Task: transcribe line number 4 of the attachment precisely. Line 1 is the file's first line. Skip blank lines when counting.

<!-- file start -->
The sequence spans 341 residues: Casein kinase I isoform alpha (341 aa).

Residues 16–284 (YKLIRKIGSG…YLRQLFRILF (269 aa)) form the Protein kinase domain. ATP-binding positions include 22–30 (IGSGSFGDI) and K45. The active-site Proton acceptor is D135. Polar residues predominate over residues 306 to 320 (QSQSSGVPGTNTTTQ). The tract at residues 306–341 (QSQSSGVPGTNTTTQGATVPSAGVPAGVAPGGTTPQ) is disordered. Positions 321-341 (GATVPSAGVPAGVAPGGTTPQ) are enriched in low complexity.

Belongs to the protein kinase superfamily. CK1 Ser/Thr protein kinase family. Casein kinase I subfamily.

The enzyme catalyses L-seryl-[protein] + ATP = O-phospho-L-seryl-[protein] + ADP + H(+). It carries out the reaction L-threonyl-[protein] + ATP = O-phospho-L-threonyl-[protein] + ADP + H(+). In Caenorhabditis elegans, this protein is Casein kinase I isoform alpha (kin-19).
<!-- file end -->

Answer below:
The enzyme catalyses L-seryl-[protein] + ATP = O-phospho-L-seryl-[protein] + ADP + H(+). It carries out the reaction L-threonyl-[protein] + ATP = O-phospho-L-threonyl-[protein] + ADP + H(+). In Caenorhabditis elegans, this protein is Casein kinase I isoform alpha (kin-19).